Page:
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When To Suspect An Allergy 

With spring round the corner, the allergy season is almost here too. Some common clues, cures and preventive measures to manage allergies & asthma.

Some allergies are easy to identify by the pattern of symptoms that invariably follows exposure to a particular substance. But others are more subtle, and may masquerade as other conditions. Here are some common clues that could lead you to suspect your child may have an allergy. 

*Repeated or chronic cold-like symptoms - that last more than a week or two, or develop at about the same time every year. These could include a runny nose, nasal stuffiness, sneezing and throat clearing. 
*Nose rubbing, sniffling, snorting, sneezing and itchy, runny eyes. 
*Itching or tingling sensations in the mouth and throat. Itchiness is not usually a complaint with a cold, but it is the hallmark of an allergy problem. 
*Coughing, wheezing, difficulty breathing, and other respiratory symptoms. 
*Patches of bumps or itchy, red skin that "weeps" or oozes clear fluid, and forms a crust. 
*Development of hives, intensely itchy skin eruptions that usually last for a few hours and move from one part of the body to another. 

How To Manage Hay Fever

*Many children are allergic to pollens and molds, both of which are found everywhere outdoors and cannot be completely avoided. 
*It's helpful to use air conditioners, where possible, to reduce exposure to pollen in both your home and your car. 
*Dust mites congregate where food for them is plentiful. They are especially numerous in upholstered furniture, bedding and rugs. Padded furnishings such as mattresses, box springs, pillows and cushions should be encased in allergen-proof, zip-up covers, which are available through catalogs and specialized retailers. Wash linens weekly, and other bedding such as blankets, every 2 to 3 weeks in hot water, then put them through the hottest cycle of a clothes dryer. Pillows should be replaced every 2 to 3 years. 

Common Allergens On The Home Front 

Dust (contains dust mites and finely ground particles from other allergens such
as pollen, mold and animal dander). 
Pollen (trees, grasses, weeds) 
Fungi (including molds too small to be seen with the naked eye) 
Furry animals (cats, dogs, guinea pigs, gerbils, rabbits, and other pets) 
Latex (household articles such as rubber gloves and toy balloons) 
Foods such as cow's milk, eggs, peanuts, tree nuts, soy, wheat and fish 

Medications To Suppress Symptoms 

Your child's allergy treatment should start with your pediatrician, who may refer you to a pediatric allergy specialist for additional evaluations and treatments.
Antihistamines - Help with itchy watery eyes, runny nose and sneezing, as well as itchy skin and hives.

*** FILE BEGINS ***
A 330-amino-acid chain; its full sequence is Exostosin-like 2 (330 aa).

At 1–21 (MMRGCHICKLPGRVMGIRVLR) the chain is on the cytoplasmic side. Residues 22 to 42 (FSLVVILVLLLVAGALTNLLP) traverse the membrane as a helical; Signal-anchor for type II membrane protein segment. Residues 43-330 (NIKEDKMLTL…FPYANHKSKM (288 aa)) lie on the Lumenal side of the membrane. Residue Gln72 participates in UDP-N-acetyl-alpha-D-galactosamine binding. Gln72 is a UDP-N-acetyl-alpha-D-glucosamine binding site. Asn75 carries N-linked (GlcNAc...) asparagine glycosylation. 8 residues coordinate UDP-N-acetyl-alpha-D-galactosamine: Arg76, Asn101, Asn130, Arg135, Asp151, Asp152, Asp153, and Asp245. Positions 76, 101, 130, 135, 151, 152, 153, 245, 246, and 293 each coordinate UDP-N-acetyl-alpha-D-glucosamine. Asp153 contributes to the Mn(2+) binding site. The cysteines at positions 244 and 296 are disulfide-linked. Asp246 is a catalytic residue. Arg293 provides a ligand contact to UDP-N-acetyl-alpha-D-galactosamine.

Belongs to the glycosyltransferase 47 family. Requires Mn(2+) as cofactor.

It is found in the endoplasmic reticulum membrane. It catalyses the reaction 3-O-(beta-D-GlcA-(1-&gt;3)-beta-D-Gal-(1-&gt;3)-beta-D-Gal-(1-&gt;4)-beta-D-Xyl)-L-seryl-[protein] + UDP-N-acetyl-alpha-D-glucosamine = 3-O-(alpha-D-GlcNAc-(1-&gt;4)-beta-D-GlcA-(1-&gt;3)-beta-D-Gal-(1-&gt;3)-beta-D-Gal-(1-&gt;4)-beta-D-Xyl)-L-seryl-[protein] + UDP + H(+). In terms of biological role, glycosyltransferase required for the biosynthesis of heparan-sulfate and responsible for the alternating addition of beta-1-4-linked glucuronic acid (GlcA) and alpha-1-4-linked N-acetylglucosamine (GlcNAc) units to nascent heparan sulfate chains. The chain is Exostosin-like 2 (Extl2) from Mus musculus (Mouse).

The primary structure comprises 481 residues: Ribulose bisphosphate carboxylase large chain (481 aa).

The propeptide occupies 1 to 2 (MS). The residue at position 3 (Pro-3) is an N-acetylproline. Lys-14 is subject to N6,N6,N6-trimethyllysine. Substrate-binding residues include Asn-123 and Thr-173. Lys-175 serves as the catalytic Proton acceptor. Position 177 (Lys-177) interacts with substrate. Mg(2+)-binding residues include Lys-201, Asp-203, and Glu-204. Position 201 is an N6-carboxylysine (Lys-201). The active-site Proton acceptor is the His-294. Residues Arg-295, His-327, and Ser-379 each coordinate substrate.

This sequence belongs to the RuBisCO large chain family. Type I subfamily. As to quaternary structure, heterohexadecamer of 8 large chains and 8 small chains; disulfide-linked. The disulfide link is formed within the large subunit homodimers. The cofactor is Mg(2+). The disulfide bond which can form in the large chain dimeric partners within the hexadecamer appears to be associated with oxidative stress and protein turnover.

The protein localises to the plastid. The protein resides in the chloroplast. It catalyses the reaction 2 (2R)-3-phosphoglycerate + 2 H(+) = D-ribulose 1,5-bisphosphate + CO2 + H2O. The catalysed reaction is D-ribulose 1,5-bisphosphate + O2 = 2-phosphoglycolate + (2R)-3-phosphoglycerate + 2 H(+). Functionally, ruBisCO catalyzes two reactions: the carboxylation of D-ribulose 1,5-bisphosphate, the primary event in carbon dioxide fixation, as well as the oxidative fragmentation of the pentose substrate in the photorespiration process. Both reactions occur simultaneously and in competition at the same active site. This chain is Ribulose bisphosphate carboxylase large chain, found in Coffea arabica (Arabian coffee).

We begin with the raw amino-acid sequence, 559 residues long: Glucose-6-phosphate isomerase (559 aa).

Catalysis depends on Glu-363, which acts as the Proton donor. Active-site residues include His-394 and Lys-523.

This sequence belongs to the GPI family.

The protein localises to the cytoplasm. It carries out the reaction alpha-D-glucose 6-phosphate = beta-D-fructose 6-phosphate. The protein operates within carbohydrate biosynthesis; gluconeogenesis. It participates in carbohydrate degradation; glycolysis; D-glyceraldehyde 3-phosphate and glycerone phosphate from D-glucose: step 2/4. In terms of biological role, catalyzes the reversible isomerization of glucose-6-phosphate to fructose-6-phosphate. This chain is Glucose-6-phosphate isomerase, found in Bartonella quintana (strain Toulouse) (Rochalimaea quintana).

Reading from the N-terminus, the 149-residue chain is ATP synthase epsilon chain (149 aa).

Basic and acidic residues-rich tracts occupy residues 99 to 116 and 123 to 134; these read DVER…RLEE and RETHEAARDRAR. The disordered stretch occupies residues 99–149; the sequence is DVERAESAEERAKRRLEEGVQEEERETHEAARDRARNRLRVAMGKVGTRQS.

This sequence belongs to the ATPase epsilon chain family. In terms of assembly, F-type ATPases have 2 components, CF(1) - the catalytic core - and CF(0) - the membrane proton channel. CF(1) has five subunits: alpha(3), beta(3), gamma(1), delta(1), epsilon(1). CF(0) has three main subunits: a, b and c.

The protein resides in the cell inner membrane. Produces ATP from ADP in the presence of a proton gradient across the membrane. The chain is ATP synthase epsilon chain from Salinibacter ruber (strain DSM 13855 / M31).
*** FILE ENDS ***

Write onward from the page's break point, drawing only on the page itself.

Decongestants - Help with stuffy nose. 
Corticosteroids - Highly effective for allergy treatment and are widely used to stop symptoms. 
Allergy Immunotherapy - Immunotherapy, or allergy shots, may be recommended to reduce your child's sensitivity to airborne allergens. Not every allergy problem can or needs to be treated with allergy shots, but treatment of respiratory allergies to pollen, dust mites, and outdoor molds is often successful. 

Common Triggers Of Asthma: 

Dust Mites
Animals (especially cats and dogs)

Tobacco Smoke

Viral respiratory infections, including colds
Sinus Infections

Outdoor Air Pollution

Indoor Air Pollution
Aerosol sprays
Cooking Fumes
Smoke (wood fires, wood-burning stoves) 

Managing Eczema:
*Food allergies play also play a role in about 25 percent of cases of eczema in young children. 
*Antihistamine medication may be prescribed to relieve the itching, and help break the itch-scratch cycle. 
*Long-sleeved sleepwear may also help prevent nighttime scratching. 
* As long as steroid creams are used sparingly, at the lowest strength that does the job, steroid creams are very safe and effective. 
*Soaps containing perfumes and deodorants may be too harsh for children's sensitive skin. 
*Use laundry products that are free of dyes and perfumes and double-rinse clothes, towels and bedding. 
*Warm (never hot) showers may be preferable to baths. Gently pat your child dry after the shower or bath to avoid irritating the skin with rubbing. 
*Launder new clothes thoroughly before your child wears them. 

2004 - American Academy of Pediatrics 
Abstracted from the American Academy of Pediatrics Guide to Your Child's Allergies and Asthma. Available from:

*Disclaimer: The contents are meant for informative, educational purposes only. Formal recommendations can only be made by physicians involved in your care. Please check with your physician before acting on any part of this article.